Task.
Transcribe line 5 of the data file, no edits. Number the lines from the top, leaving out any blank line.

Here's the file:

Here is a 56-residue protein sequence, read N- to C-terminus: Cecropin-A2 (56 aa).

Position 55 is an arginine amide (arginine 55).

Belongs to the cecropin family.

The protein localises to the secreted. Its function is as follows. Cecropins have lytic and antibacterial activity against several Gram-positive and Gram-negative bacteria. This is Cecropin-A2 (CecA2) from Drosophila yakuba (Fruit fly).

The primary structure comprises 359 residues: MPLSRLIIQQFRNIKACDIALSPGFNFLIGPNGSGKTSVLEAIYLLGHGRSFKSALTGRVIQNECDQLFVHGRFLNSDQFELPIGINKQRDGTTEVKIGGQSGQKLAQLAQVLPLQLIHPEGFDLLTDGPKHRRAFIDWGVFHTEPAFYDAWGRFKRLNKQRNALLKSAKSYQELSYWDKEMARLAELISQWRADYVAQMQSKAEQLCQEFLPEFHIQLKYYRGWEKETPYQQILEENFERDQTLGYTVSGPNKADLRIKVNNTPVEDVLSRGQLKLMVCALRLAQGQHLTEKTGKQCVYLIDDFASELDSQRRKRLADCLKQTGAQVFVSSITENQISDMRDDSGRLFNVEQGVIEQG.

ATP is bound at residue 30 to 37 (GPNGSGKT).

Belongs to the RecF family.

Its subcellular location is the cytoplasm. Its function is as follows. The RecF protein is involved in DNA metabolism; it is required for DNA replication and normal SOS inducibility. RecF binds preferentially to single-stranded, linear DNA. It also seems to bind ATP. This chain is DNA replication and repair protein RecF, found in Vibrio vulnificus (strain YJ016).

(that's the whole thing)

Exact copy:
The primary structure comprises 359 residues: MPLSRLIIQQFRNIKACDIALSPGFNFLIGPNGSGKTSVLEAIYLLGHGRSFKSALTGRVIQNECDQLFVHGRFLNSDQFELPIGINKQRDGTTEVKIGGQSGQKLAQLAQVLPLQLIHPEGFDLLTDGPKHRRAFIDWGVFHTEPAFYDAWGRFKRLNKQRNALLKSAKSYQELSYWDKEMARLAELISQWRADYVAQMQSKAEQLCQEFLPEFHIQLKYYRGWEKETPYQQILEENFERDQTLGYTVSGPNKADLRIKVNNTPVEDVLSRGQLKLMVCALRLAQGQHLTEKTGKQCVYLIDDFASELDSQRRKRLADCLKQTGAQVFVSSITENQISDMRDDSGRLFNVEQGVIEQG.